The corkscrew political career of the mayor of Fall River, Mass., took another turn on Friday as federal prosecutors announced he had been charged with bribery and extortion in what they said was a scheme to shake down marijuana vendors in return for his support.
News of the indictment, announced by the United States Attorney’s Office for the District of Massachusetts, was the latest political upheaval to rock this city, which is about 50 miles south of Boston.
In less than a year, the mayor, Jasiel F. Correia II, has already faced separate federal fraud and tax evasion charges, a recall election in which voters chose to oust him from office, but then in a peculiar twist ended up keeping his job because he was the top vote-getter for mayor in the same election.
Mr. Correia, who at 24 became the city’s youngest mayor when he took office in January 2016, agreed to issue so-called nonopposition letters, which are required to run a medical or recreational marijuana business in Massachusetts, in return for cash bribes and other payments, federal prosecutors said in a news release.
The bribes ranged from $100,000 to $250,000 in cash, campaign contributions and mortgage discharges, officials said. Marijuana was also exchanged for resale.
Because the letters were essential for vendors to operate, competition among applicants was fierce. Prosecutors said Mr. Correia, who was solely responsible for approving the letters, issued at least 14 of them, including two to his current girlfriend’s brother.
“In so doing, Correia publicly stated that ‘Nobody’s getting a special deal, a special anything,’” the indictment said.
Court papers did not identify the girlfriend, her brother or the marijuana vendors.
The City Council passed an ordinance last month limiting the number of marijuana licenses in Fall River, but the mayor vetoed the measure, officials said.
The mayor, now 27, with an unidentified intermediary, met with vendors in a Dunkin’ Donuts and a cigar bar, among other sites, to hash out the bribes, the indictment said.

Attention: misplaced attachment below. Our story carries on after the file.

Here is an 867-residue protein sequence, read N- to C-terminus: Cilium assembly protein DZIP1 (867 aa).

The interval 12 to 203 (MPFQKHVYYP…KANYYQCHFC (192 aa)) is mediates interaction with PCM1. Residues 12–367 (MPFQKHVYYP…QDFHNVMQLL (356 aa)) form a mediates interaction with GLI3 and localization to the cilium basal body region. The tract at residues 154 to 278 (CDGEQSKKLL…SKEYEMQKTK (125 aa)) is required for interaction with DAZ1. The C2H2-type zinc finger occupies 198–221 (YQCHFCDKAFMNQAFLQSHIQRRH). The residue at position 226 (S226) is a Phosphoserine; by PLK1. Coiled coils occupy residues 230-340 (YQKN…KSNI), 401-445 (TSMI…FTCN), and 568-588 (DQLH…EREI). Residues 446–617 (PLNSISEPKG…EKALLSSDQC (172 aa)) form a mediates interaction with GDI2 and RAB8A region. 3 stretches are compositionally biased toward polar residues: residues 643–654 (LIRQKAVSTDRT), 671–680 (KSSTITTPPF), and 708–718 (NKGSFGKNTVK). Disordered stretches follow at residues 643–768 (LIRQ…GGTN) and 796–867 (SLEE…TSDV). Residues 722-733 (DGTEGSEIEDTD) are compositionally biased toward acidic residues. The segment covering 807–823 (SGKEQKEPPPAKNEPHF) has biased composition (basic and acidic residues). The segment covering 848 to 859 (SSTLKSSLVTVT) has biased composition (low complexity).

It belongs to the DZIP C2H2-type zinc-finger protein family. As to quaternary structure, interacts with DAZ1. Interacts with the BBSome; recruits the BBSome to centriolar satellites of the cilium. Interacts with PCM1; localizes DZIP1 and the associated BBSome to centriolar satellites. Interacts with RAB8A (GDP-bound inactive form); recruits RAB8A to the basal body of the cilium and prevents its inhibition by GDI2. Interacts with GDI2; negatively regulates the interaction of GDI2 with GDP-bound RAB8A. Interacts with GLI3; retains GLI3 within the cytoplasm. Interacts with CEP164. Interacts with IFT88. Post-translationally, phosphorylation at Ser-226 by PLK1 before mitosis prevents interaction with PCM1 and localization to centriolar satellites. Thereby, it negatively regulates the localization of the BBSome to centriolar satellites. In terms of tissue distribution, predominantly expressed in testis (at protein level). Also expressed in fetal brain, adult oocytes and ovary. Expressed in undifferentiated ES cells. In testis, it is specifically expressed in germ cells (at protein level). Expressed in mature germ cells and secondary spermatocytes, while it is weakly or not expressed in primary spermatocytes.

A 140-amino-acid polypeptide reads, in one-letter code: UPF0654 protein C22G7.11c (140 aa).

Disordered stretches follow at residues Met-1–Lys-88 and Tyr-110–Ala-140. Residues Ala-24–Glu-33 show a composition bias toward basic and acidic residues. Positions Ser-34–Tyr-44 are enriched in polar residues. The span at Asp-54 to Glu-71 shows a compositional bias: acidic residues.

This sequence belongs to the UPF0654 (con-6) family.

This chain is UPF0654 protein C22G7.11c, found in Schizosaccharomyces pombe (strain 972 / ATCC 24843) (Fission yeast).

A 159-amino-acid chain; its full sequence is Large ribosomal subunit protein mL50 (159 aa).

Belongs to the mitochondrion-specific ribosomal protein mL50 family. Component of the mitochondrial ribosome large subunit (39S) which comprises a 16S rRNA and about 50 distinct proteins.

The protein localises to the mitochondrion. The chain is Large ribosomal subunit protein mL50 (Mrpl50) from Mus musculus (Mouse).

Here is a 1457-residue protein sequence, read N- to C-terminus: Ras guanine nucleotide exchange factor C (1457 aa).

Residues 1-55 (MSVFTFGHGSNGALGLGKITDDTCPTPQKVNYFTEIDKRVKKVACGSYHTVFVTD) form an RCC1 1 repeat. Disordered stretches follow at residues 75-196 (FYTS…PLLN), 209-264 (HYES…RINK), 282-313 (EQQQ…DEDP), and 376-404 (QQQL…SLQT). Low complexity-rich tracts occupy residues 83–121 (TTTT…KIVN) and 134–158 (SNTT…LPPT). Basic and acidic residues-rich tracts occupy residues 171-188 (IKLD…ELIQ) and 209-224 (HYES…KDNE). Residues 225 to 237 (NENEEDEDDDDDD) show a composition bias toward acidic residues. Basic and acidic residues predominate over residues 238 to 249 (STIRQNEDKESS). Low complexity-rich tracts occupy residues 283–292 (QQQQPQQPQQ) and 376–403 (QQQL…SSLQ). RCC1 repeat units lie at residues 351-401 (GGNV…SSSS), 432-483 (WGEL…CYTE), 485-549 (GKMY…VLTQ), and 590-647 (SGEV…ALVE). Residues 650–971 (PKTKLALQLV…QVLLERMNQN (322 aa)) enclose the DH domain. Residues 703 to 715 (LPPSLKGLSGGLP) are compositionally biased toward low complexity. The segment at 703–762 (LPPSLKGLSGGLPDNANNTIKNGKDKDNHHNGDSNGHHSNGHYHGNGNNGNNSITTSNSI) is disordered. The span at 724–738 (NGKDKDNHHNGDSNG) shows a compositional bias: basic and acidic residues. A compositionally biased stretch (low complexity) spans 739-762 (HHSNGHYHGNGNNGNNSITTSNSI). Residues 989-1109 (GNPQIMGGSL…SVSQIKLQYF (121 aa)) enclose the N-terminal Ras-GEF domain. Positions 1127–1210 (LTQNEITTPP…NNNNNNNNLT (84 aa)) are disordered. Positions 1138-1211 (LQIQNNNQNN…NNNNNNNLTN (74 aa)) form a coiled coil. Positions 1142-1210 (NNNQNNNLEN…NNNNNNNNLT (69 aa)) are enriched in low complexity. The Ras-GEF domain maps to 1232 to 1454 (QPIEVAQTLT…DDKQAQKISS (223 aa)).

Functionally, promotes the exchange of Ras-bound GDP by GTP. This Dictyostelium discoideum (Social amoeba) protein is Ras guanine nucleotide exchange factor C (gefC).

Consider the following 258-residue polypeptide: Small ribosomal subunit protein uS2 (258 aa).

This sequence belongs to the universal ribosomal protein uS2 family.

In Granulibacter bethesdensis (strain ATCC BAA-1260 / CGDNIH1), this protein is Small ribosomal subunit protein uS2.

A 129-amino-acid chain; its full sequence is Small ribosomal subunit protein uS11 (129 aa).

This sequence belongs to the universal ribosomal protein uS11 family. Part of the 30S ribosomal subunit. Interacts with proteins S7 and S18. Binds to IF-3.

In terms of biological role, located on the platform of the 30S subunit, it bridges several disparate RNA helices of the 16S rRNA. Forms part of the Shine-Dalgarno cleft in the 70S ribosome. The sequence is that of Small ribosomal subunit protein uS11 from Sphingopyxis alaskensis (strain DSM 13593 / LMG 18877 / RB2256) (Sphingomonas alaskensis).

As a result of one of the deals, the mayor, in his official city vehicle, drove to the middleman’s home four or five times and collected $10,000 to $20,000 in cash each time, the indictment said.
The indictment also charged the mayor’s former chief of staff, Genoveva Andrade, 48, of Somerset, Mass., with extortion and theft and bribery, among other charges, for what prosecutors said was her role in the marijuana vendor scheme. They also claim that she turned over a portion of her salary to the mayor in exchange for getting and keeping her job.
In a meeting in June 2018 with one marijuana vendor, the mayor and Ms. Andrade agreed to a bribe of $125,000, which was later modified to $150,000, the indictment said.
As they walked out, Ms. Andrade asked the vendor if everything was all right, and when the vendor said it was, she said, “You’re family now.”
Ms. Andrade, who was the mayor’s chief of staff from November 2017 through December 2018, was hired at a salary of $78,780. The indictment said she kicked back about $22,800 of her salary to the mayor over eight months as well as portions of a separate $10,000 stipend she received.
Neither Mr. Correia nor Ms. Andrade or their lawyers could be reached for comment on Friday night.
Mr. Correia pleaded not guilty in court on Friday and was released on a $250,000 secured bond, according to court records. Information about Ms. Andrade’s status was not immediately available.
In a separate scheme, the mayor secured cash and a GMT-Master II Rolex watch made in Switzerland, known as a “Batman” because of its blue and black ceramic bezel, valued at up to $12,000, in exchange for helping an unidentified middleman with a commercial property, court records said.
In that case, he directed city employees to approve permits and do excavating work on a water line for a sprinkler system at the property, the indictment said.
Last October, the mayor was charged with wire fraud and filing false tax returns in what federal prosecutors said was part of a scheme to defraud investors in an app-development company.
In those charges, which remain pending, prosecutors said he used more than $231,000 — or about 64 percent of investors’ money — “to fund his own lavish lifestyle,” including buying a 2011 Mercedes.
He denied the charges, but the City Council called for him to resign. He refused, setting in motion a recall election in March.
In that election, residents voted to recall him, but on the same ballot voters were asked to choose from five candidates for the mayor’s job. His name was on the list and he won a plurality, with about 35 percent of residents casting ballots for him.
In his first campaign, Mr. Correia championed economic development and revitalizing the downtown of the city, which once was home to a thriving textile industry that has long since declined.
The mayor’s page on the city’s website reflects that get-it-done spirit.
“‘Make It Here’ is for the dream-chasers, entrepreneurs, business owners, hungry graduates, and all those looking for reinvention in its myriad forms,” it says. “Because they can make it here, in Fall River, whether it’s a device, a dream, a destination, or the chance at a fresh start at a new day.”
Sheelagh McNeill contributed research.
Christopher Mele, a Bronx native, is a senior staff editor. He joined The Times in 2014 on the Metro copy desk. For nearly 30 years before that, he worked as a reporter and editor at newspapers in the Adirondacks and Hudson Valley of New York and the Poconos in Pennsylvania. @MeleChristopher
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